Wisdom

On 15 September 2012 by admin

Honeycomb - hexagonal architectureI somehow stumbled upon Dr Michael O’Malley’s book The Wisdom of Bees: What the hive can teach business about leadership, efficiency and growth and between the lines, I watched this lecture from the London School of Economics.

Published in 2010, the book was a light hearted and somewhat unusual read for me (an account of the honeybee) – and an initial thought might be aptly described as the “allegorical use of bees as a window into the management of our own social organizations may appear on first impression to be a stretch” (p. 3).  However, O’Malley – a social psychologist and management consultant by trade – offers some very thoughtful principles on organisational success and good management.  And these insights through the lens of a bee-keeper were engaging enough to fruitfully take up my commuting time for a week or two.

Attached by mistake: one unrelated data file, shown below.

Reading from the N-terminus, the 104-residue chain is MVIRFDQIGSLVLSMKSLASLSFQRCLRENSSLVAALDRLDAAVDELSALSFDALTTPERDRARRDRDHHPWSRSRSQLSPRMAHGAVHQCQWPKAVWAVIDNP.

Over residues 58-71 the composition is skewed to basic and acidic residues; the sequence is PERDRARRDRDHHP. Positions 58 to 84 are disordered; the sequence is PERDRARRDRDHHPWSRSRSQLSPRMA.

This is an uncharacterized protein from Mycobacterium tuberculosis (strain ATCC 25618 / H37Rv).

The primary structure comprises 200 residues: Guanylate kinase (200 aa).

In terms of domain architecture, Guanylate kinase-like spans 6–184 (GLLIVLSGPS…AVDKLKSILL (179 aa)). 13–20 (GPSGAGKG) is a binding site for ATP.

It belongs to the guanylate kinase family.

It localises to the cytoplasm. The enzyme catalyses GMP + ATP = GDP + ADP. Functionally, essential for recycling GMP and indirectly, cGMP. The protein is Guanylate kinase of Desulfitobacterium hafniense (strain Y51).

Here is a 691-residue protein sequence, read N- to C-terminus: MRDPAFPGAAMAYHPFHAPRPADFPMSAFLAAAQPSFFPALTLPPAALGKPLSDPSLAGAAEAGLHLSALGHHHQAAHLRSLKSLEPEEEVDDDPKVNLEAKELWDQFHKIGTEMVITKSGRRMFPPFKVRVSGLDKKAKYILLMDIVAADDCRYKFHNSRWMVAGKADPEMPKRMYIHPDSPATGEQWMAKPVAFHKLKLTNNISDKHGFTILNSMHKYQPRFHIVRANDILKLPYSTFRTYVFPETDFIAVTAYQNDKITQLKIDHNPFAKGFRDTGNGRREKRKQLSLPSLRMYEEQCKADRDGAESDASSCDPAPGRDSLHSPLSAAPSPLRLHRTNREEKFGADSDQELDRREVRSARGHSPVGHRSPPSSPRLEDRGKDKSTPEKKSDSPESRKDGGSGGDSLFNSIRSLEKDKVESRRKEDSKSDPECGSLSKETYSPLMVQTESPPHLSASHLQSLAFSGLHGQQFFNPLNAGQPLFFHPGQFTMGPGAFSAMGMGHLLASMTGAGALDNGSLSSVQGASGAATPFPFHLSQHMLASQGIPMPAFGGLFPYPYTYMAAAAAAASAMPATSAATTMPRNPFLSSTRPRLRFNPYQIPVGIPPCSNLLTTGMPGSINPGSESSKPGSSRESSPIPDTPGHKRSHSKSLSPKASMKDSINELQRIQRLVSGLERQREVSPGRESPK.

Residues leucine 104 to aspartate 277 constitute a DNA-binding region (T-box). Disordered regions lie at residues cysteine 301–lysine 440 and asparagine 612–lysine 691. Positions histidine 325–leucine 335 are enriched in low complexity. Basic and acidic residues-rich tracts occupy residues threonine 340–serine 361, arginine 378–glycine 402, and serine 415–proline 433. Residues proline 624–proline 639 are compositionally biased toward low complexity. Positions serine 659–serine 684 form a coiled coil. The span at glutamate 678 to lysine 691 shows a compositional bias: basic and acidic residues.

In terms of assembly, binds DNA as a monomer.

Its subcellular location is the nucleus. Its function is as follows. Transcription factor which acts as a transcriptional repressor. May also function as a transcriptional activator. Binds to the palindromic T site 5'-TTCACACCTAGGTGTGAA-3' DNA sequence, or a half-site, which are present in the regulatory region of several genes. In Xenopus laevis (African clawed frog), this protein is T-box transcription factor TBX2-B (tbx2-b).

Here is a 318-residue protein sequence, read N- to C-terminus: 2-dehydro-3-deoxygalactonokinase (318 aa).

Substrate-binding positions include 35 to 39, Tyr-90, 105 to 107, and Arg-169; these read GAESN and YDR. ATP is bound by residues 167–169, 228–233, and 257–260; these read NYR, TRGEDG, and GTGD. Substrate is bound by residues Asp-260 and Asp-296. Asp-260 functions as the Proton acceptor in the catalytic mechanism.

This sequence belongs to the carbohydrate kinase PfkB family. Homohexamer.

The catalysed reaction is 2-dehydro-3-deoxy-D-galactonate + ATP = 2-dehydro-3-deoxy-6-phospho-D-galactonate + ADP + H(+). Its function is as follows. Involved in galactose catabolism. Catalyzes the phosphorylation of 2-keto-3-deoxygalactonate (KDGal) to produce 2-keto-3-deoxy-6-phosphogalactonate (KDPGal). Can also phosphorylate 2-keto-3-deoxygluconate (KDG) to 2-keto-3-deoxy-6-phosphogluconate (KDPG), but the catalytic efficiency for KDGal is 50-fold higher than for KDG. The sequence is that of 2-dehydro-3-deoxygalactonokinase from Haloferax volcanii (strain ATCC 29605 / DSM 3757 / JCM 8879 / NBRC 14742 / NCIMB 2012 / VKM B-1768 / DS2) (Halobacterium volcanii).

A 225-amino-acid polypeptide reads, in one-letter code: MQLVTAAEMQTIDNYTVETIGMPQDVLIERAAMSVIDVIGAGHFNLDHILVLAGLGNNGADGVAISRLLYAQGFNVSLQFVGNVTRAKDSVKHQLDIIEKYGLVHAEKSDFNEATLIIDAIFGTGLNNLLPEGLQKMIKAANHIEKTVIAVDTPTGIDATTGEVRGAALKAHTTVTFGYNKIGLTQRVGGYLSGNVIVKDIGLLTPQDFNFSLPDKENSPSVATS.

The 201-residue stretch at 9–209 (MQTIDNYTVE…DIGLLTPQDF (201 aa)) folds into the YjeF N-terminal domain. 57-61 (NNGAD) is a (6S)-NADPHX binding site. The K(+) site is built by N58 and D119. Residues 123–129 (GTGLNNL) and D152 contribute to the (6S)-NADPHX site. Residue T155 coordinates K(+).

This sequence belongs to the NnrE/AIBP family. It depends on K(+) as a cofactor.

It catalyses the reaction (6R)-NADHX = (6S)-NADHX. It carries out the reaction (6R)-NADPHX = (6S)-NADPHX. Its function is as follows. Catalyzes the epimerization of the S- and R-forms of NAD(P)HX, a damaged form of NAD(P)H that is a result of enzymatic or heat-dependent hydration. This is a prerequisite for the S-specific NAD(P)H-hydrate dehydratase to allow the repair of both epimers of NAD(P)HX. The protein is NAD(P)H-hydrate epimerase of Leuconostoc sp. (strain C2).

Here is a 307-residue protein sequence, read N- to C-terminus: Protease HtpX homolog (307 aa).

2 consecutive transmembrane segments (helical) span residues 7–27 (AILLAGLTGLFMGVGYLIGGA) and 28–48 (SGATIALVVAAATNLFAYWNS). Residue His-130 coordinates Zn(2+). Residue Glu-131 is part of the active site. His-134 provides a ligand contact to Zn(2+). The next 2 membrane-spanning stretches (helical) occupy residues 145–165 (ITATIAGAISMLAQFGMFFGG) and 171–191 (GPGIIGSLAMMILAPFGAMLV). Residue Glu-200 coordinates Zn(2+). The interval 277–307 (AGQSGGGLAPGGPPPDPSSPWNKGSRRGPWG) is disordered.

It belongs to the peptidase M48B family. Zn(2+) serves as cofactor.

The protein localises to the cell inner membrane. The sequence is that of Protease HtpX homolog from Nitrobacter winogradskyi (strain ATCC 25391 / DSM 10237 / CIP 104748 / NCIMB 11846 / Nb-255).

The industrious nature of honeybees in action is succinctly described in “25 lessons” and although I simply read the book sequentially, the clear titles will also support readers who prefer to read in doses – dipping in and out of topics of interest.

Seven nuggets from the text are shared below:

Lesson 1 – Protect the future.  Innovation requires continuity of learning – the more people experiment, learn and grow, the more inventive staff will be (pp. 16-17).

Lesson 3 – Let merit be your guide (p. 24).

Lesson 5 – Distribute authority.  Those closest to the information, should make the decisions – and resources for projects and follow up progress should be discussed openly (pp. 41-42).

Lesson 13 – Keep your balance.  Diversity is critical and teams can flourish with individuals possessing a range of talents, perspectives and worldviews (p. 93).

Lesson 14 – Discover and use the specialized talents of your employees.  This may involve a process of self-discovery and in taking the time to understand individuals’ strengths and weaknesses (p. 97).

Lesson 15 – Develop your team.  This may involve promoting growth experiences and broad exposure to higher order tasks (pp. 104-106).

Lesson 24 – Create beautiful, functional spaces.  An architectural perspective on the hexagonal mesh of the comb is highlighted here (p. 167) – workplaces that inspire!

 

 

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